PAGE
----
- There is a pace and urgency present in many scenes that, with a lesser director, could come across trivial or boring; really showcases Kathryn Bigelow as one of our best working directors
- Maintains such an incredible level of suspense despite knowing exactly how the film ends
- Jessica Chastain’s lead performance is the best you’ll see this year from an actress
- The last 45 minutes of the film are truly mesmerizing
A terrific supporting cast, especially the non A-list actors, make the dramatic license taken justified and redeem Affleck for miscasting himself in the hero’s role.
-Bruce Bennett, Mad About Movies
Let’s face it, Ben Affleck is a better director than an actor. Argo is an amazing story hindered only by the lead actor’s performance, and it’s a shame because casting a different actor could have brought much more to the role.
Let’s weigh the pros and cons of Argo :
A large supporting cast that is excellent
Bryan Cranston. Alan Arkin. John Goodman. Victor Garber. Kyle Chandler. Zeljko Ivanek. Titus Welliver. Richard Kind.
All these actors round out the supporting cast and really elevate the believability of the events on screen.
Very tight editing
From scene to scene, Argo never misses a beat. Every shot has a purpose and the film flows nicely, never allowing the audience to lose interest. The tension is at a perfect level throughout and does a great job keeping one invested in the events that play out.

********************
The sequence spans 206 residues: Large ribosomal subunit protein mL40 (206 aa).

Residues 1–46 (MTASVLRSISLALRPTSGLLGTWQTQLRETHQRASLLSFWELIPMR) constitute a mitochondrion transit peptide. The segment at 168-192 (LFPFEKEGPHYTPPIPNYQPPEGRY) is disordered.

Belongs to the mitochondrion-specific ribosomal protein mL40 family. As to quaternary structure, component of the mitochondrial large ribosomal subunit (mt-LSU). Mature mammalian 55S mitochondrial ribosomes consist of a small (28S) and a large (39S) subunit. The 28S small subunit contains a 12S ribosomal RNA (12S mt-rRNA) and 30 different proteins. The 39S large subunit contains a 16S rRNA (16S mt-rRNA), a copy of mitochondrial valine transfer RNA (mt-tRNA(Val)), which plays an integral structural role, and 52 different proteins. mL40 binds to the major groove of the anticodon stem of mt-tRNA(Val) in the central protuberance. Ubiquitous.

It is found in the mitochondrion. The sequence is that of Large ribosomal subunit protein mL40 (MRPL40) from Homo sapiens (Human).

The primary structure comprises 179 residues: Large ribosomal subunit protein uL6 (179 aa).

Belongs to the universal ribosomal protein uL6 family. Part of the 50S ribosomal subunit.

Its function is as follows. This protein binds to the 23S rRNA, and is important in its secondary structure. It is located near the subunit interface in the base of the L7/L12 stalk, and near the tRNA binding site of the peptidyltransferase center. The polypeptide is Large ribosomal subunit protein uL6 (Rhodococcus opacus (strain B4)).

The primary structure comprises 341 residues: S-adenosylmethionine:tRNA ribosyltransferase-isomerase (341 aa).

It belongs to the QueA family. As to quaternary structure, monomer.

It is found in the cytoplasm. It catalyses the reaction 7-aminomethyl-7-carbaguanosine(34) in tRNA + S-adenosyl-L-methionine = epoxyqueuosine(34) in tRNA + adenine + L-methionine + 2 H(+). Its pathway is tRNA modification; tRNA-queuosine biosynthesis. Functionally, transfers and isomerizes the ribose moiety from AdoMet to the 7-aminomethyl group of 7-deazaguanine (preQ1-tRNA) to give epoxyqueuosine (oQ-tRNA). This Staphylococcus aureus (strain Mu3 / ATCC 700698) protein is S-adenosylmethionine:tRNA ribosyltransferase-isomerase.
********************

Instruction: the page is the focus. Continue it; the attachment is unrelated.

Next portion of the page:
An intense and horrifying opening sequence
To kick this movie off, Iranian citizens overthrow the U.S. Embassy in a violent and brutal manner. It is a heart-stopping scene of terrorism and very effective at setting up the crisis that plays out during the rest of the film.
It successfully depicts a historical event while satirizing Hollywood
Argo maintains a humorous almost light-hearted take on the Hollywood system while the serious events of the main plot are taking place. And it manages to take nothing away from the grimness and severity of the situation, which adds a nice light undertone to the film. Also, it takes a pretty big shot at the legitimacy of film journalism.
Jack O’Donnell: They’ve got revolutionary guards going door to door. These people die, they die badly.
- Ben Affleck isn’t a good actor and is miscast. That’s it. Everything else about this movie is great.
For all its good intentions and spurts of innovation, it never really comes alive as living, breathing history. Instead, it too often plays like an audio reading of the Congressional Record, with some unwieldy domestic scenes tossed in for good measure.
-Matt Brunson , Creative Loafing
I was disappointed with Stephen Spielberg’s Lincoln. After last year’s very mediocre and overly sappyWar Horse, I expected somewhat of a comeback film for Spielberg and I had been anticipating Lincoln greatly. Then the awful trailer was released and I lost a lot of interest. The film is fine if expectations are kept low, but don’t expect a monumental piece of film-making that changes the way history is viewed.
Here is the basic outline of the story: politicians on opposing sides of the aisle argue vehemently over some topic and are so divided there is no hope for any resolution. Enter Abraham Lincoln who proceeds to tell a whimsical story that relates to the issue at hand that makes everyone laugh and smile and forget their differences. Rinse and repeat until the movie’s over.
I wasn’t enamored with Daniel Day-Lewis’s performance as Lincoln, it was played very low key and I didn’t feel it had enough gravitas for a movie centered around this character. Strangely, I think Lincoln himelself was probably my least favorite character in the movie. Tommy Lee Jones actually has the best scenes in the film, playing outspoken House representative Thaddeus Stevens: